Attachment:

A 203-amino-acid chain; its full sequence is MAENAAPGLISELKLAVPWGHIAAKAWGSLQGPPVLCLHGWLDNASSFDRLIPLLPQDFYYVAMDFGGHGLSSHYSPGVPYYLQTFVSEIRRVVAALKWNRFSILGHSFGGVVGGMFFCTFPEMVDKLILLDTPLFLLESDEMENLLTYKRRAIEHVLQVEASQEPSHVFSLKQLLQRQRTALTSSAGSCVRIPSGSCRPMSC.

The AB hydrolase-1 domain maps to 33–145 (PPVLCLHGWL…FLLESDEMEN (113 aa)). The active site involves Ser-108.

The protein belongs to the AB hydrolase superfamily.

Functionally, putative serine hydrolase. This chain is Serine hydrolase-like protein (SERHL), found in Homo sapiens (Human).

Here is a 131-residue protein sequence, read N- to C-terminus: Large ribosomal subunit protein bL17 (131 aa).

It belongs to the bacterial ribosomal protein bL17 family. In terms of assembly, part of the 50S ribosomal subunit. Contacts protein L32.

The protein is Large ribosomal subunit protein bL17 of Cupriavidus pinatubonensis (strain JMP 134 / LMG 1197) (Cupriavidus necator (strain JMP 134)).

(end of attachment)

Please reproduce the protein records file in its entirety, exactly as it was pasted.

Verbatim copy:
A 203-amino-acid chain; its full sequence is MAENAAPGLISELKLAVPWGHIAAKAWGSLQGPPVLCLHGWLDNASSFDRLIPLLPQDFYYVAMDFGGHGLSSHYSPGVPYYLQTFVSEIRRVVAALKWNRFSILGHSFGGVVGGMFFCTFPEMVDKLILLDTPLFLLESDEMENLLTYKRRAIEHVLQVEASQEPSHVFSLKQLLQRQRTALTSSAGSCVRIPSGSCRPMSC.

The AB hydrolase-1 domain maps to 33–145 (PPVLCLHGWL…FLLESDEMEN (113 aa)). The active site involves Ser-108.

The protein belongs to the AB hydrolase superfamily.

Functionally, putative serine hydrolase. This chain is Serine hydrolase-like protein (SERHL), found in Homo sapiens (Human).

Here is a 131-residue protein sequence, read N- to C-terminus: Large ribosomal subunit protein bL17 (131 aa).

It belongs to the bacterial ribosomal protein bL17 family. In terms of assembly, part of the 50S ribosomal subunit. Contacts protein L32.

The protein is Large ribosomal subunit protein bL17 of Cupriavidus pinatubonensis (strain JMP 134 / LMG 1197) (Cupriavidus necator (strain JMP 134)).